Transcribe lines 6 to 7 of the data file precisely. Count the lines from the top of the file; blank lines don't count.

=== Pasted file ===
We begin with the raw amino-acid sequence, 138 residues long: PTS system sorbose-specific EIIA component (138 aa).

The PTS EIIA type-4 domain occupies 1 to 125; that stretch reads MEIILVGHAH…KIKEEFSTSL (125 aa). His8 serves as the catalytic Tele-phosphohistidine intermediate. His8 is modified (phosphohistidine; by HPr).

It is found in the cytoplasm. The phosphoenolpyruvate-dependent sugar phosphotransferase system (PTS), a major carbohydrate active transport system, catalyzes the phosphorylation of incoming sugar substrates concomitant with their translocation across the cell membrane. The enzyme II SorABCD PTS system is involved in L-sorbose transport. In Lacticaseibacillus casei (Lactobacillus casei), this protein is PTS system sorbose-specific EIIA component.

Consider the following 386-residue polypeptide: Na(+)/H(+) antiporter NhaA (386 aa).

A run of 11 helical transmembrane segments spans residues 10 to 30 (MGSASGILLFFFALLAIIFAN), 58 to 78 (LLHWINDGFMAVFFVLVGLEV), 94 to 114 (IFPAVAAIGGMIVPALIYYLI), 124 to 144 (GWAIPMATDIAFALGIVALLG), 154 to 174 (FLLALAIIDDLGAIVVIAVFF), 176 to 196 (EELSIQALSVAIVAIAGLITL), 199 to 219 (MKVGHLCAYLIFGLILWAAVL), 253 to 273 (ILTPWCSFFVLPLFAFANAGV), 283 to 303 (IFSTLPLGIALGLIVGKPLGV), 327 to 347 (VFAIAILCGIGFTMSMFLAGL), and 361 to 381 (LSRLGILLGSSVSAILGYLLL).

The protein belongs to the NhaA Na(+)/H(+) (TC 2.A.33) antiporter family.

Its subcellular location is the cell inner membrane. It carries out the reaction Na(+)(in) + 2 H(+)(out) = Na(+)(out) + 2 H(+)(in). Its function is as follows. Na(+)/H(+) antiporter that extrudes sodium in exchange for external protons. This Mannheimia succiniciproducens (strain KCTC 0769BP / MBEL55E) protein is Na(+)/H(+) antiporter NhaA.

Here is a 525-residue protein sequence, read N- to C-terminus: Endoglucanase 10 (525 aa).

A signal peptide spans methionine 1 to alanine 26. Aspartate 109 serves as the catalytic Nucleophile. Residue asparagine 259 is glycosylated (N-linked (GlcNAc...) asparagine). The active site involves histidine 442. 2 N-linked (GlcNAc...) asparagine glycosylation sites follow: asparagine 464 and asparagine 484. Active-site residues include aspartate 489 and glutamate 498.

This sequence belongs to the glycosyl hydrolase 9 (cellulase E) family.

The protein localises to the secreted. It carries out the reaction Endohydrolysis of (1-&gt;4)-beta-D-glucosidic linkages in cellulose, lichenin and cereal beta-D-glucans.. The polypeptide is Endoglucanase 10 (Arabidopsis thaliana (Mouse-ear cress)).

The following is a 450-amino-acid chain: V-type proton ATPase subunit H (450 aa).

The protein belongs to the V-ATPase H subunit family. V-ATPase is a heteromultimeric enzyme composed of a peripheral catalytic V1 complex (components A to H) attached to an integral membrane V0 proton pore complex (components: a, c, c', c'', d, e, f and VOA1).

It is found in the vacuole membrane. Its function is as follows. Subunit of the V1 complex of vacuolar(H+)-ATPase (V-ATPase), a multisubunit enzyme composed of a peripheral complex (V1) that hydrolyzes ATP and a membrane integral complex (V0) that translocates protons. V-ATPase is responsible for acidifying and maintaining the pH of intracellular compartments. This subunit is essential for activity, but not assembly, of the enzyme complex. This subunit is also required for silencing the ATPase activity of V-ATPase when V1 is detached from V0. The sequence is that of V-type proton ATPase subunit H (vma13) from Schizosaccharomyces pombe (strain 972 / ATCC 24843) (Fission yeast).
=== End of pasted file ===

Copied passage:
The protein belongs to the NhaA Na(+)/H(+) (TC 2.A.33) antiporter family.

Its subcellular location is the cell inner membrane. It carries out the reaction Na(+)(in) + 2 H(+)(out) = Na(+)(out) + 2 H(+)(in). Its function is as follows. Na(+)/H(+) antiporter that extrudes sodium in exchange for external protons. This Mannheimia succiniciproducens (strain KCTC 0769BP / MBEL55E) protein is Na(+)/H(+) antiporter NhaA.